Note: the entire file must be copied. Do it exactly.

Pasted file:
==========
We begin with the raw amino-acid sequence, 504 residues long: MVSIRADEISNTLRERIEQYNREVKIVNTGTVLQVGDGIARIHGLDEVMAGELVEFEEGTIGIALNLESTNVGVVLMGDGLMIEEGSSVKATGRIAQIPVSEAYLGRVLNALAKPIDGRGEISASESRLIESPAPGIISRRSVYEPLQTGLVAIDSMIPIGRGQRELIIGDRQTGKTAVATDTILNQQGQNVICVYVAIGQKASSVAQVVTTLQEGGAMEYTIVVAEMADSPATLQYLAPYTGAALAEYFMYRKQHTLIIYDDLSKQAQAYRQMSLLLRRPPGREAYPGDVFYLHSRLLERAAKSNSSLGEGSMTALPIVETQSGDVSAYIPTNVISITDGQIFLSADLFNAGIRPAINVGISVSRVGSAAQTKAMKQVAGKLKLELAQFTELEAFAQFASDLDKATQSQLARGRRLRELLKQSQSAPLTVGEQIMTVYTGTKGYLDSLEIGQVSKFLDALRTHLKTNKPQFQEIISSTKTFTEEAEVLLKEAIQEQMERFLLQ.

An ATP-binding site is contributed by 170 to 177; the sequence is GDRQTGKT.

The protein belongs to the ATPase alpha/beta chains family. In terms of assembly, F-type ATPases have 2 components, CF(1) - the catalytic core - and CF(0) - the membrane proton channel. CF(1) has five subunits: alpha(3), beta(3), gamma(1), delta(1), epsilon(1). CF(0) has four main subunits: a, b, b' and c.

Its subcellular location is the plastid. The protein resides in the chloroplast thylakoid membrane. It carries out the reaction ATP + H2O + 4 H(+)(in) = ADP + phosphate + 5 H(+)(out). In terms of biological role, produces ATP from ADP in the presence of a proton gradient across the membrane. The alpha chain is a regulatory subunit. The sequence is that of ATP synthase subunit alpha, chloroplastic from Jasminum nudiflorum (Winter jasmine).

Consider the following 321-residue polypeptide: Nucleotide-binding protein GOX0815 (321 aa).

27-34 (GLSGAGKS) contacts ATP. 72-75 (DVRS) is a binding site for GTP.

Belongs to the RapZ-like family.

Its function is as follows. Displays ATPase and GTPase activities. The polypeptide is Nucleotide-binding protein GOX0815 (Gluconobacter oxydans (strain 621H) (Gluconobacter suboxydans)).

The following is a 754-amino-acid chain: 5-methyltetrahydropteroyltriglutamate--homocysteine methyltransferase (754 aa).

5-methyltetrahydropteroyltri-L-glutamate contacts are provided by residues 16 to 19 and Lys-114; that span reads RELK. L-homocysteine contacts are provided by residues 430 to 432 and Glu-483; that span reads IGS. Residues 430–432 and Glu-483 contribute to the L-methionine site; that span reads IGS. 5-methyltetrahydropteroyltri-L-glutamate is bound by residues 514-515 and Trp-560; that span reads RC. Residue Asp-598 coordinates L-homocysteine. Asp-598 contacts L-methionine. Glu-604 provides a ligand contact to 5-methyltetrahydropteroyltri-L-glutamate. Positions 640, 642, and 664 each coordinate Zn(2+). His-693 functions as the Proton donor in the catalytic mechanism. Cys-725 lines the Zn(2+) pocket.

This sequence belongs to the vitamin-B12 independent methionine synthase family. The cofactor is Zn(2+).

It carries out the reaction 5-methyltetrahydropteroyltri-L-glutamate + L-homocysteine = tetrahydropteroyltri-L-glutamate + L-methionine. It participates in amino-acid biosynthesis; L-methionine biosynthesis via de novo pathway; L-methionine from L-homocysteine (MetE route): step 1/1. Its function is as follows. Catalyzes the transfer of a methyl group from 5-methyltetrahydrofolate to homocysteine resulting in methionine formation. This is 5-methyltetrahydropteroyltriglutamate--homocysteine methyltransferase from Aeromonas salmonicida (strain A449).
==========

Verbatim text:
We begin with the raw amino-acid sequence, 504 residues long: MVSIRADEISNTLRERIEQYNREVKIVNTGTVLQVGDGIARIHGLDEVMAGELVEFEEGTIGIALNLESTNVGVVLMGDGLMIEEGSSVKATGRIAQIPVSEAYLGRVLNALAKPIDGRGEISASESRLIESPAPGIISRRSVYEPLQTGLVAIDSMIPIGRGQRELIIGDRQTGKTAVATDTILNQQGQNVICVYVAIGQKASSVAQVVTTLQEGGAMEYTIVVAEMADSPATLQYLAPYTGAALAEYFMYRKQHTLIIYDDLSKQAQAYRQMSLLLRRPPGREAYPGDVFYLHSRLLERAAKSNSSLGEGSMTALPIVETQSGDVSAYIPTNVISITDGQIFLSADLFNAGIRPAINVGISVSRVGSAAQTKAMKQVAGKLKLELAQFTELEAFAQFASDLDKATQSQLARGRRLRELLKQSQSAPLTVGEQIMTVYTGTKGYLDSLEIGQVSKFLDALRTHLKTNKPQFQEIISSTKTFTEEAEVLLKEAIQEQMERFLLQ.

An ATP-binding site is contributed by 170 to 177; the sequence is GDRQTGKT.

The protein belongs to the ATPase alpha/beta chains family. In terms of assembly, F-type ATPases have 2 components, CF(1) - the catalytic core - and CF(0) - the membrane proton channel. CF(1) has five subunits: alpha(3), beta(3), gamma(1), delta(1), epsilon(1). CF(0) has four main subunits: a, b, b' and c.

Its subcellular location is the plastid. The protein resides in the chloroplast thylakoid membrane. It carries out the reaction ATP + H2O + 4 H(+)(in) = ADP + phosphate + 5 H(+)(out). In terms of biological role, produces ATP from ADP in the presence of a proton gradient across the membrane. The alpha chain is a regulatory subunit. The sequence is that of ATP synthase subunit alpha, chloroplastic from Jasminum nudiflorum (Winter jasmine).

Consider the following 321-residue polypeptide: Nucleotide-binding protein GOX0815 (321 aa).

27-34 (GLSGAGKS) contacts ATP. 72-75 (DVRS) is a binding site for GTP.

Belongs to the RapZ-like family.

Its function is as follows. Displays ATPase and GTPase activities. The polypeptide is Nucleotide-binding protein GOX0815 (Gluconobacter oxydans (strain 621H) (Gluconobacter suboxydans)).

The following is a 754-amino-acid chain: 5-methyltetrahydropteroyltriglutamate--homocysteine methyltransferase (754 aa).

5-methyltetrahydropteroyltri-L-glutamate contacts are provided by residues 16 to 19 and Lys-114; that span reads RELK. L-homocysteine contacts are provided by residues 430 to 432 and Glu-483; that span reads IGS. Residues 430–432 and Glu-483 contribute to the L-methionine site; that span reads IGS. 5-methyltetrahydropteroyltri-L-glutamate is bound by residues 514-515 and Trp-560; that span reads RC. Residue Asp-598 coordinates L-homocysteine. Asp-598 contacts L-methionine. Glu-604 provides a ligand contact to 5-methyltetrahydropteroyltri-L-glutamate. Positions 640, 642, and 664 each coordinate Zn(2+). His-693 functions as the Proton donor in the catalytic mechanism. Cys-725 lines the Zn(2+) pocket.

This sequence belongs to the vitamin-B12 independent methionine synthase family. The cofactor is Zn(2+).

It carries out the reaction 5-methyltetrahydropteroyltri-L-glutamate + L-homocysteine = tetrahydropteroyltri-L-glutamate + L-methionine. It participates in amino-acid biosynthesis; L-methionine biosynthesis via de novo pathway; L-methionine from L-homocysteine (MetE route): step 1/1. Its function is as follows. Catalyzes the transfer of a methyl group from 5-methyltetrahydrofolate to homocysteine resulting in methionine formation. This is 5-methyltetrahydropteroyltriglutamate--homocysteine methyltransferase from Aeromonas salmonicida (strain A449).